And lynchings go on regardless


In a reassuring message Prime Minister Narendra Modi in his Man Ki Baat programme asserted that violence in the name of faith of any kind won’t be tolerated and the guilty would be punished. But within hours of his speech, two more Muslims  suspected to be cow thieves, were lynched by villagers near Dhupguri of Jalpaiguri district in West Bengal early on Sunday. The victims Hafizul Sheikh and Anwar Hussain hailed from Assam and and Coochbehar respectively. In a similar incident this June, three Muslim youths were lynched in Chopra, North Dinajpur. If anything it shows how little the PM’s advice and warnings matter and how lynching Muslims over the flimsiest reasons has become a sport in the country. In a sense, the successive lynchings of Muslims have forced little deterrent action from the top.  The PM’s occasional expression of displeasure has hardly been translated into action. No stern action has been taken against the perpetrators to prevent recurrence of such incidents. On the contrary, there seems an implicit governmental and social sanction for these brutal killings.

However, the PM’s disapproval this time is believed to have been more against the outbreak of the violence following the conviction of the Baba Gurmeet Ram Rahim than against the growing incidence of the religious violence in the country.  Though the PM on a few occasions in the past has spoken against violence in the name of cows, his government has taken no demonstrative steps to ensure such incidents don’t recur. On the country, the attempt has been to rationalize these killings and sometimes a part of the blame has been foisted on the victims too. However, the religious violence and the lynchings are more the symptoms of a new India under Modi than disease itself. And the disease is the new political sensibility in the country. The new ruling intelligence is explicitly informed by the resolve to reclaim India for Hindus. Many outfits who claim to represent the exclusive interests of Hindus have felt empowered. And their leaders have felt free to issue communally-tinged statements which have vitiated the atmosphere. However, while Modi’s leadership has strengthened some fringe communal elements, the secularism in India has taken a mortal beating. That is, even though secularism in India wasn’t all that it professed to be before Modi arrived on the scene.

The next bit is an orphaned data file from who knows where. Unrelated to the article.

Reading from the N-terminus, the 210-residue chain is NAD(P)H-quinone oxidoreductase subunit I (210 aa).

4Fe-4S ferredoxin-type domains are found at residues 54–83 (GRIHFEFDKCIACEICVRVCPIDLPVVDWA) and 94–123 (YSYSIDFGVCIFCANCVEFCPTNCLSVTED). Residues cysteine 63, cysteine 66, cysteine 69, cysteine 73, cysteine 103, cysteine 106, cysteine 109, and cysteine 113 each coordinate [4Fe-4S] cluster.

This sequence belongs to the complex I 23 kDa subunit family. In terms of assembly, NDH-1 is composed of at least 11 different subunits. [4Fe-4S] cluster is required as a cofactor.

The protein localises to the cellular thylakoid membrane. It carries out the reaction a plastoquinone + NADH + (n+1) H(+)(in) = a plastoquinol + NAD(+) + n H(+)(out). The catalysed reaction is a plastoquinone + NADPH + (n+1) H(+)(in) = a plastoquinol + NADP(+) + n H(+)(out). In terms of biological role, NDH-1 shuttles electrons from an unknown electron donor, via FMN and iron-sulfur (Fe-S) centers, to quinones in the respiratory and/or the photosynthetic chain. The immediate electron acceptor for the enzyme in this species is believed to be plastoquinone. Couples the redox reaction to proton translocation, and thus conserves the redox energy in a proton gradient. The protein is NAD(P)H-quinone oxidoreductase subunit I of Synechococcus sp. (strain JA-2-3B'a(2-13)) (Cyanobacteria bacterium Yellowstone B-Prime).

Three years have seen the Muslims become the targets of a ruthless right-wing Hindu violence, one that now seems to enjoy a degree of social sanction. Not only are Muslims and also Dalits being threatened and subjected to recurrent mob violence but they are also facing an increasing institutional bias. And there are examples to show for it. Soon after Modi became PM, a mob lynched a Muslim techie in Pune after he uploaded morphed pictures of late Shiv Sena patriarch Bal Thackeray and Maratha icon Chhatrapati Shivaji on Facebook. His killers exchanged an ominous message on their mobiles which read, ‘The first wicket down’.. Ever since the situation has only gotten worse. We are confronted with a bigoted state of affairs. And it won’t go away unless the government starts seeing merit in India’s diversity and wants to preserve  it rather than continue with an all out push for the homogenization in the country.

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